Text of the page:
Slaughterhouse to side-order a side-order a slippery slide

He calls on consumers to lobby the U.S. Congress, to use boycotts to force the fast food giants to reform, to simply walk away from all that delicious mouthfeel. FAST FOOD NATION: THE DARK SIDE OF THE SIDE OF THE ALL-AMERICAN MEAL

Financial Post
February 3, 2001

Slaughterhouse to side-order a slippery slide
Torn Hawthorn

By Eric Schlosser Houghton Mifflin, 288 pp., $38.95

The temptations are everywhere along those four-lane arterials: Golden Arches, Old-Fashioned hamburgers, Home of the Whopper. Who can resist? You can enjoy four major food groups — fat, salt, sugar and grease — without leaving the comfort of your car.

Imagine feasting on a Wendy's 99-cent chili as an appetizer, followed by a Whopper with a side serving of McDonald's fries (Super Sized, of course) and some of the Colonel's coleslaw, washed down by a bathtub-sized bucket o' Coke (or maybe a large strawberry milkshake from DQ), topped off with a maple glazed from Tim Hortons. Talk about your Happy Meal.

The stuff can taste good. But none of it will ever taste quite the same after you've read Fast Food Nation, a compelling if stomach-churning investigation by American journalist Eric Schlosser.

Let's start with taste (as in flavour, not esthetics). Those yummy fast food fries owe much of their flavour to white-coated scientists in laboratories. Schlosser visited International Flavors & Fragrances near an interstate off-ramp in Dayton, N.J., where he sniffed a scented strip that smelled like a grilled hamburger. The wizards at these chemical plants wrestle with "mouthfeel," the combination of texture and chemical reactions that affects how we perceive flavour. But this exposé is small potatoes compared to what Schlosser finds at the slaughterhouse.

Those chapters put the gross into engrossing. Schlosser, whose book began as a series for Rolling Stone magazine, details several gruesome slaughterhouse deaths (of humans, not cattle). Workers lose their limbs; they slash one another open with long knives; one unfortunate soul is decapitated.

Schlosser accuses the giants who control the meatpacking industry of turning "one of the nation's best-paying manufacturing jobs into one of the lowest-paying, creat[ing] a migrant industrial workforce of poor immigrants, tolerat[ing] high injury rates, and spawn[ing] rural ghettos in the American heartland."

Take poor Kenny Dobbins, an illiterate giant of a man. He loved working at his meatpacking plant, was hailed in a company newsletter for returning to work soon after back surgery, and stayed despite a long list of crippling injuries. He even backed up his employer in a successful fight to stop a union from signing up workers. Finally, his loyalty was rewarded with betrayal. After he suffered a massive heart attack on the job, the company fired him.

Working conditions at the slaughterhouse affect the quality of the beef that ends up wrapped in bright paper on plastic trays. Poorly trained workers are more likely to mess up the cutting of carcasses; too often, stomachs and large intestines are accidentally ripped open, the contents spilling onto fresh meat.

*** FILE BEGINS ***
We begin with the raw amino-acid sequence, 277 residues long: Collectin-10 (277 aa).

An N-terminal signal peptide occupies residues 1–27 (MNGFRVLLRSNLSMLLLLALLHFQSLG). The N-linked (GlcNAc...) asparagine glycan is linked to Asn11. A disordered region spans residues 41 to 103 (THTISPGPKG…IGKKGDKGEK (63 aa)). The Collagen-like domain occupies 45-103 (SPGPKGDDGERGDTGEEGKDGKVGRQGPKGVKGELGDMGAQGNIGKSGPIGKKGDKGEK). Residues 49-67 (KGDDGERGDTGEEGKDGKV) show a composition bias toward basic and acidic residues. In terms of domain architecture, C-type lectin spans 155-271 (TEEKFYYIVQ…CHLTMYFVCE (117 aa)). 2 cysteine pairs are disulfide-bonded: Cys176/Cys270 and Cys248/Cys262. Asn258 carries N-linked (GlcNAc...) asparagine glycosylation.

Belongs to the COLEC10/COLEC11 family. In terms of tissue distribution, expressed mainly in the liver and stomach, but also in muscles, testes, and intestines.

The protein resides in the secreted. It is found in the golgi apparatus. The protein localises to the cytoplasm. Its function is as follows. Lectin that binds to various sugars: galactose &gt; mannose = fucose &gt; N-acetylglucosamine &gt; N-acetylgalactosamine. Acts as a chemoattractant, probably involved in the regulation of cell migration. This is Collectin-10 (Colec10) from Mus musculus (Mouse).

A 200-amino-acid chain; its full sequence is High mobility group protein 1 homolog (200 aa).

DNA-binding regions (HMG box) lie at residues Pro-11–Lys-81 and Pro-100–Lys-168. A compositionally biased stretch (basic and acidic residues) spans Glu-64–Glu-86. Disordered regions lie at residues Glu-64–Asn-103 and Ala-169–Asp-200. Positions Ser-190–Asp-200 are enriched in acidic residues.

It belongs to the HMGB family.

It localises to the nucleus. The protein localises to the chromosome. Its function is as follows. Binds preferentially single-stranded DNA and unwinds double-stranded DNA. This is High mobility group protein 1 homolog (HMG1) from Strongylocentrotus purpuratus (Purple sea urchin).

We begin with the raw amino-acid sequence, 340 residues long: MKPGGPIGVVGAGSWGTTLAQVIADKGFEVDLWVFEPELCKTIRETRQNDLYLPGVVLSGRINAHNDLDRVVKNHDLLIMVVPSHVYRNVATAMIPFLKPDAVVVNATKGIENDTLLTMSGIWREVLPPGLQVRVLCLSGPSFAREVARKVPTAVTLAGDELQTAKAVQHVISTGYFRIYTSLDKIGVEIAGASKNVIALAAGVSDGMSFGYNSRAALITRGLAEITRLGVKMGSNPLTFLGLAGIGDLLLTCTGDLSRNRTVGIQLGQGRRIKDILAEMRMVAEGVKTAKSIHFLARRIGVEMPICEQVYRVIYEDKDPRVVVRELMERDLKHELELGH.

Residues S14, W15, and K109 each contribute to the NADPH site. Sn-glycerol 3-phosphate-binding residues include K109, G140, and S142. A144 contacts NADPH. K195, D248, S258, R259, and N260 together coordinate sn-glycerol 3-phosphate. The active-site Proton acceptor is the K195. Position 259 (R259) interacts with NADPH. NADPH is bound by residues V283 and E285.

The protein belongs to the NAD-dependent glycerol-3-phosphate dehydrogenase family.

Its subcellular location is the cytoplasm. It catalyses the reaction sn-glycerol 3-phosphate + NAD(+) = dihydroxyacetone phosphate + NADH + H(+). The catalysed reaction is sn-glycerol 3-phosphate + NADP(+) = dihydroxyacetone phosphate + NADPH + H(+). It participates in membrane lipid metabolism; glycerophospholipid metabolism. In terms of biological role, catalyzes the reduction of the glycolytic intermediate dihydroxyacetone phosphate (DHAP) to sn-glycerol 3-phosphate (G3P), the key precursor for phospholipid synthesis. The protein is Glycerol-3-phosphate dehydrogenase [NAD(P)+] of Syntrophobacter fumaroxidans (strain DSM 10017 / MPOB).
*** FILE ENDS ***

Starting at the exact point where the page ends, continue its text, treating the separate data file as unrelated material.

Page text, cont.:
Schlosser offers "a simple explanation for why eating a hamburger can now make you seriously ill. There is s—t in the meat." Feces that contains the E. coli bacteria is often splashed on meat that is later ground into hamburger. Since huge batches of meat are now mixed together, the potential for widespread contamination is tremendous. Four people died and more than 200 were hospitalized in the western United States during an E. coli outbreak in 1993. The sick either ate a contaminated hamburger at Jack in the Box restaurants, or came in contact with someone who had eaten one of the tainted burgers.

Fast Food Nation is written in a breezy, magazine style that goes down as easy as a frosted malt. The breeziness, though, contributes to an irritating tendency to toss out blanket statements ("the Golden Arches are now more widely recognized than the Christian cross") and unverifiable numbers ("one of eight U.S. workers has at some time worked at McDonald's").

Far too many of his figures are also extrapolated from taking a small sample and multiplying hundredfold or millionfold.

Of a $1.50-order of fries at a fast food restaurant, he states, perhaps two cents goes to the farmer who grew the potato. How does he come up with the figure? It takes about a half-pound of potatoes to produce a large order of fries, which weighs about a quarter pound. A typical farm price is $4 to $5 per hundredweight of fresh processing potatoes, about four or five cents a pound. It's a precarious way to come up with a statistic and distracts from the legwork done at the chemical plant and at the slaughterhouse.

He does make a convincing argument for the banning of advertisements aimed at children. Our kids are being manipulated into manipulating us into taking them to restaurants they should rarely patronize, even if fast food is "as American as a small, rectangular, hand-held, frozen, and reheated apple pie."

Schlosser ends his polemic with a do-gooder call to action. He calls on consumers to lobby the U.S. Congress, to use boycotts to force the fast food giants to reform, to simply walk away from all that delicious mouthfeel. "[T]urn and walk out the door," he concludes. "It's not too late. Even in this fast food nation, you can still have it your way."

Tom Hawthorn is a freelance reporter in Victoria, B.C.

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